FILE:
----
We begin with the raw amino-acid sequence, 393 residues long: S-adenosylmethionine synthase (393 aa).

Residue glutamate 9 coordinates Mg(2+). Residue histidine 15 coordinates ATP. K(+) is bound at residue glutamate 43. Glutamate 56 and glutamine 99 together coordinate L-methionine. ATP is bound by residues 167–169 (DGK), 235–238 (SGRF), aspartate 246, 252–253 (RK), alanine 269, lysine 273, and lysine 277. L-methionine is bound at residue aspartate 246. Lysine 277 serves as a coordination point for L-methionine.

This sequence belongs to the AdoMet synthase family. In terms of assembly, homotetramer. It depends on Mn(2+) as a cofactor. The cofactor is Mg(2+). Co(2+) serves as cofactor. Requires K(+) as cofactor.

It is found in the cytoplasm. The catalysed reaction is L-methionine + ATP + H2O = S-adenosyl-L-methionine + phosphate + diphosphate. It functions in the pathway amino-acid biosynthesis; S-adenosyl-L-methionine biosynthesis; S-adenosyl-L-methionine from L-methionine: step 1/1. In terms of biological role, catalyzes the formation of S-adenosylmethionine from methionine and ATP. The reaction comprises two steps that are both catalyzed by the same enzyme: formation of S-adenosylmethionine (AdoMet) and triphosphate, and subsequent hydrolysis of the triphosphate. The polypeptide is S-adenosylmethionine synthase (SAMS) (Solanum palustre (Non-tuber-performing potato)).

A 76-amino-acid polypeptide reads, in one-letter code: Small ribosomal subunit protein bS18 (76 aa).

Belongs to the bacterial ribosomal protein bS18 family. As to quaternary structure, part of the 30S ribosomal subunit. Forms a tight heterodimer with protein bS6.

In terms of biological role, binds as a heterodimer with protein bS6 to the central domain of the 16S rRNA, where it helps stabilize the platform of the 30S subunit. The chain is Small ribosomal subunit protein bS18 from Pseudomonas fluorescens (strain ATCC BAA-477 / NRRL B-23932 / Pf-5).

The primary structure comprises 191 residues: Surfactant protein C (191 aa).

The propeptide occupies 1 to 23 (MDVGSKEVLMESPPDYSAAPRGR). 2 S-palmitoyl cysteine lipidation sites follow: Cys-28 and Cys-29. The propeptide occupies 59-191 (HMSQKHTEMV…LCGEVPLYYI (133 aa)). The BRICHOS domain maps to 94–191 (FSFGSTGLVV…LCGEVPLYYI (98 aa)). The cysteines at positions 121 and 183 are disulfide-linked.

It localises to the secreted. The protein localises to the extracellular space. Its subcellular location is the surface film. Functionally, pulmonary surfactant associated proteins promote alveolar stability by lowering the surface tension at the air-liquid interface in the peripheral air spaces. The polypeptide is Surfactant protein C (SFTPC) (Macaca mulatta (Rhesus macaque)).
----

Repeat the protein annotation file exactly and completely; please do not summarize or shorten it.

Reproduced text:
We begin with the raw amino-acid sequence, 393 residues long: S-adenosylmethionine synthase (393 aa).

Residue glutamate 9 coordinates Mg(2+). Residue histidine 15 coordinates ATP. K(+) is bound at residue glutamate 43. Glutamate 56 and glutamine 99 together coordinate L-methionine. ATP is bound by residues 167–169 (DGK), 235–238 (SGRF), aspartate 246, 252–253 (RK), alanine 269, lysine 273, and lysine 277. L-methionine is bound at residue aspartate 246. Lysine 277 serves as a coordination point for L-methionine.

This sequence belongs to the AdoMet synthase family. In terms of assembly, homotetramer. It depends on Mn(2+) as a cofactor. The cofactor is Mg(2+). Co(2+) serves as cofactor. Requires K(+) as cofactor.

It is found in the cytoplasm. The catalysed reaction is L-methionine + ATP + H2O = S-adenosyl-L-methionine + phosphate + diphosphate. It functions in the pathway amino-acid biosynthesis; S-adenosyl-L-methionine biosynthesis; S-adenosyl-L-methionine from L-methionine: step 1/1. In terms of biological role, catalyzes the formation of S-adenosylmethionine from methionine and ATP. The reaction comprises two steps that are both catalyzed by the same enzyme: formation of S-adenosylmethionine (AdoMet) and triphosphate, and subsequent hydrolysis of the triphosphate. The polypeptide is S-adenosylmethionine synthase (SAMS) (Solanum palustre (Non-tuber-performing potato)).

A 76-amino-acid polypeptide reads, in one-letter code: Small ribosomal subunit protein bS18 (76 aa).

Belongs to the bacterial ribosomal protein bS18 family. As to quaternary structure, part of the 30S ribosomal subunit. Forms a tight heterodimer with protein bS6.

In terms of biological role, binds as a heterodimer with protein bS6 to the central domain of the 16S rRNA, where it helps stabilize the platform of the 30S subunit. The chain is Small ribosomal subunit protein bS18 from Pseudomonas fluorescens (strain ATCC BAA-477 / NRRL B-23932 / Pf-5).

The primary structure comprises 191 residues: Surfactant protein C (191 aa).

The propeptide occupies 1 to 23 (MDVGSKEVLMESPPDYSAAPRGR). 2 S-palmitoyl cysteine lipidation sites follow: Cys-28 and Cys-29. The propeptide occupies 59-191 (HMSQKHTEMV…LCGEVPLYYI (133 aa)). The BRICHOS domain maps to 94–191 (FSFGSTGLVV…LCGEVPLYYI (98 aa)). The cysteines at positions 121 and 183 are disulfide-linked.

It localises to the secreted. The protein localises to the extracellular space. Its subcellular location is the surface film. Functionally, pulmonary surfactant associated proteins promote alveolar stability by lowering the surface tension at the air-liquid interface in the peripheral air spaces. The polypeptide is Surfactant protein C (SFTPC) (Macaca mulatta (Rhesus macaque)).